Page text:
🔴 It's going to be a very busy Fourth of July travel period, AAA predicts

⚪ AAA said more than two million New Jersey residents plan to travel

🔵 Most are expected to take a road trip, AAA said

It’s time to prepare for the Independence Day holiday week, and it will be a busy one, according to AAA.

Almost 71 million people plan to travel 50 miles or more over the Fourth of July holiday period, including 2.1 million New Jerseyans, said Tracy Noble, public and government affairs manager for AAA Club Alliance.

That’s a 5% increase compared to last year nationally, and 8% higher than the pre-pandemic high of 2019, according to AAA.

“We are breaking national records and this is the highest number in New Jersey as well,” Noble said.

For the first time, AAA is looking at the entire July Fourth week, plus the Saturday before and the Sunday after the holiday because the holiday falls midweek and people are extending their travel time, Noble said.

traffic jam at rush hour (chris-mueller)

By Car

Road trips still rule the roost, Noble said.

In New Jersey, AAA predicts 1.6 million residents are expected to drive to their destination. That’s 77% of people traveling by car, up 4.5% from last year, Noble said. Nationally, 60.6 million people are predicted to travel by car, according to AAA.

Gas prices are not slowing down road travelers either. In fact, gas prices are on the decline.

This week, alone, there has been a two to three-cent drop per gallon. Compared to a year ago, gas prices in New Jersey are about 11 cents cheaper.

gas pump
dkhoriaty ThinkStock

That’s because the price of crude oil has stabilized. Crude oil is below the $80 per barrel mark, which helps keep gas prices stabilized. However, do not count out a very active hurricane season that is expected this year. Anything that could disrupt supply or demand could have an impact on gas prices, Noble said.

“Gas prices are coming down despite the fact that people are on the move more,” Noble said.

The best and worst times to hit the road on the days leading up to July Fourth are between 2 p.m. and 7 p.m., and on the holiday itself from 11 a.m. to 4 p.m., Noble added. The worst traffic delays are expected on July 3, as travelers leave town, and on July 7, as they return, Noble said.

If you can leave before noon or after 7 p.m., you should be in good shape traffic-wise, Noble advised.

FILE - In this July 18, 2018, file photo, United Airlines commercial jets sit at a gate at Terminal C of Newark Liberty International Airport in Newark, N.J. (AP Photo/Julio Cortez, File)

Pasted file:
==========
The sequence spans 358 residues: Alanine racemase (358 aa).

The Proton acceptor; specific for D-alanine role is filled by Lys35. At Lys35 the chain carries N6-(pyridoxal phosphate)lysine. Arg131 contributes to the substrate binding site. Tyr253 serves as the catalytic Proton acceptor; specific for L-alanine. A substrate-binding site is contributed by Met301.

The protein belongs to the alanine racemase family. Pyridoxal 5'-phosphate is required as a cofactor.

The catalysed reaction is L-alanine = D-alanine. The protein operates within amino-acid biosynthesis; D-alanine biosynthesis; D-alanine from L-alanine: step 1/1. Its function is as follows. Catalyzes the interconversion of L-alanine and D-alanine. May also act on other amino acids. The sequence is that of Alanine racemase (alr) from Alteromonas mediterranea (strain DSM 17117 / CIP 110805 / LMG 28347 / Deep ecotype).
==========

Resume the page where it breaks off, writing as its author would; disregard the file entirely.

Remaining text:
FILE - In this July 18, 2018, file photo, United Airlines commercial jets sit at a gate at Terminal C of Newark Liberty International Airport in Newark, N.J. (AP Photo/Julio Cortez, File)

By Air

Expect a large increase in air travel over the Fourth of July holiday week, as well, with the number of air travelers expecting to set a new record.

AAA is projecting an 8.3% increase in air travel in the Garden State with about 182,000 New Jerseyans predicted to fly to their destinations. According to AAA, it's the highest number on record.

AAA recommends arriving two hours before your flight, reserving parking ahead of time, and traveling with carry-on bags, rather than checked luggage to save time and money.

A New Jersey Transit train leaves the Bound Brook Station
A New Jersey Transit train leaves the Bound Brook station (AP Photo/Julio Cortez)

Other Travel Modes

Other modes of transportation like buses, cruise ships, and trains are up 8.7% this year. “We’ve got about 7% of people who are traveling using those modes of transportation. This equates to about 145,000 New Jerseyans either going on a bus, cruise, train, or multi-modal,” Noble said.

angry driver

Pack Your Patience

With more than two million New Jersey residents traveling over the seven-day Fourth of July holiday, and with most of them expected to drive, Noble can’t stress her signature phrase enough – “Pack your patience.”

Everyone wants to get to and from their holiday destinations safely, she said.

Her advice to motorists is to drive with zero distractions, have a designated driver, and if you see emergency workers or disabled vehicles on the side of the road, slow down and move over so crews can do their job.

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